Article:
fun with a purpose: no longer fun enough?

From Kieran on Twitter, I learned that the Neal Stephenson Kickstarter project Clang! has been abandoned. The idea was to break out of existing videogame conventions and provide a realistic depiction of longsword fighting. As it turned out, apparently, the most fun thing about it proved to be the name. As Stephenson says, “I probably focused too much on historical accuracy and not enough on making it sufficiently fun to attract additional investment.”

I was reminded of the failure of Arden: The World of Shakespeare, which once upon a time was supposed to be an instructive MMORPG that was based on Shakespeare’s world and that would also provide a platform for behavioral scientists to run experiments (on things like, say, pricing of in-game goods). The project leader’s exegesis of the failure involved two things: (1) designing a videogame that can successfully compete for player attention involves a scale that is hard to imagine, but, more notably, (2) after building a big prototype, it became clear that “it’s no fun.”

Broader upshot that I wonder about is how society is evolving with not just increasing entertainment options but, with the implied competition, increasing refinement and specialization on being entertaining itself. In other words, if you aren’t in the first instance–and second instance, and third instance–entertaining, you are done. To take an entirely different example, I enjoy the weekly John Oliver clips that circulate on Facebook, but, man, that guy has to try really, really hard with all kinds of digressions just to be able to hopefully strike home with his main point.

Author: jeremy

I am the Ethel and John Lindgren Professor of Sociology and a Faculty Fellow in the Institute for Policy Research at Northwestern University.

5 thoughts on “fun with a purpose: no longer fun enough?”

  1. This review of the new FIFA15 soccer video game suggests that there is a strategic tension in designing games between offering an accurate simulation of the “real thing” and creating exciting gameplay. I’m sure there’s a few disgruntled hardcore players who yearn for a game that yields as many thrilling 0-0 defensive stalemates as the English Premier League. However, I’d guess game designers maximize revenue by pandering to the median gamer.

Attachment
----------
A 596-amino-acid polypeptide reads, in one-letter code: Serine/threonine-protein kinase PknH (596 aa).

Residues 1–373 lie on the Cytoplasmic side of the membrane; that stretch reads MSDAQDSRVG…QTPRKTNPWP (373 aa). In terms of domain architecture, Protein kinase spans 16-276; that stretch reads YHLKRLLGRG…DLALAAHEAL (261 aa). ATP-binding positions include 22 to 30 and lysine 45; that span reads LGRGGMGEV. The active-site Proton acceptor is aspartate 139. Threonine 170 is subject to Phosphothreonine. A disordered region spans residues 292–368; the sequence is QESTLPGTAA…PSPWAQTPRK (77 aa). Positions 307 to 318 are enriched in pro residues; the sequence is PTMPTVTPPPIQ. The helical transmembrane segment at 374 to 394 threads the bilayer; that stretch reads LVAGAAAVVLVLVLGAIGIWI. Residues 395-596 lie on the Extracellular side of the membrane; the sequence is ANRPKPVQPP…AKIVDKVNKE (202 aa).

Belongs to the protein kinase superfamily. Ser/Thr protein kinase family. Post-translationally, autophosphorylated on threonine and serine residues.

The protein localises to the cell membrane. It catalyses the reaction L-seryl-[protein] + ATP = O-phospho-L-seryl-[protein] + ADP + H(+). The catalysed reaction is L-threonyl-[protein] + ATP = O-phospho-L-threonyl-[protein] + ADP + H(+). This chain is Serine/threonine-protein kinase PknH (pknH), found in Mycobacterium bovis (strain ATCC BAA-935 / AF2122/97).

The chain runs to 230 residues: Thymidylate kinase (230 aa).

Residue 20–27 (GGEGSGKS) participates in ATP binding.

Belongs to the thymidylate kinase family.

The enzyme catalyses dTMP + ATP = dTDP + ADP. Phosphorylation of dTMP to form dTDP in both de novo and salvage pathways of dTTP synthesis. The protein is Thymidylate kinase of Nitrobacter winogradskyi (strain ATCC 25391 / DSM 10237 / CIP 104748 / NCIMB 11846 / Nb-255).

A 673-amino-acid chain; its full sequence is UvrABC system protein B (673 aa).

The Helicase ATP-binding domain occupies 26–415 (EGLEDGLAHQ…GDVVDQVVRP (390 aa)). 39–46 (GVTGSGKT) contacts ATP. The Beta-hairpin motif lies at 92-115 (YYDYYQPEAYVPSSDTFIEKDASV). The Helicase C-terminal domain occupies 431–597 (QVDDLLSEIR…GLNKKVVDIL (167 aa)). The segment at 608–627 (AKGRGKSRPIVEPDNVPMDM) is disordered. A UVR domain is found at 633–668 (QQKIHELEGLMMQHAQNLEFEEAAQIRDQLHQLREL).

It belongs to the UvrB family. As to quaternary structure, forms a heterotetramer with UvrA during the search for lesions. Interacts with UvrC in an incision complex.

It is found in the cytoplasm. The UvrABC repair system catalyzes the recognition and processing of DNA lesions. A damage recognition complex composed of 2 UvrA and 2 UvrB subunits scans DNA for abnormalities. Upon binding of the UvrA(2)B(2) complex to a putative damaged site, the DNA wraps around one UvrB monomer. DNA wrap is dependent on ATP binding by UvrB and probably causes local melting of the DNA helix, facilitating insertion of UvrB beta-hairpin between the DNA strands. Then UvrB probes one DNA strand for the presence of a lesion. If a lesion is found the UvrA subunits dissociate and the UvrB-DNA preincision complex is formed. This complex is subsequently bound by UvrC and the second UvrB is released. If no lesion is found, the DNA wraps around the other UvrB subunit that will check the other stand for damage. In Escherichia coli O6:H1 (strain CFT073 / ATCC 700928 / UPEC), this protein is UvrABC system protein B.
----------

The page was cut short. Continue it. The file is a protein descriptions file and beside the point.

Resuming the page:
2. One of the only good parts of Stephenson’s Reamde was the “wrong way goblin” digression about gamifying industrial applications that included the principle that gamifying something in a way that made it fun required solving the problem with AI anyway and then putting a superfluous gamified veneer atop it.


    1. I liked Reamde, but it was just over the like/dislike border. I don’t remember the part you are talking about. What was impressive to me was the length and scope of action scenes where I felt like I was following what went on. Most published authors can write a really imaginative action scene, or a really long action scene, or an action scene where you don’t get confused as to what is going on, but managing two is a trick, and all three is pretty rare. I haven’t read any of his other books, except for a really confusing experience that wasn’t his fault involving an “unabridged excerpts” audiobook edition of Cryptonomicon.


    2. Yeah, I also thought Reamde was pretty meh.
      My favorite Stephenson book is the Diamond Age, followed by Anathem, Quicksilver, and Cryptonomicon. I hated Snow Crash, which is aggressively 1990s and has a pseudo-social-scientific manifesto in the middle of it.


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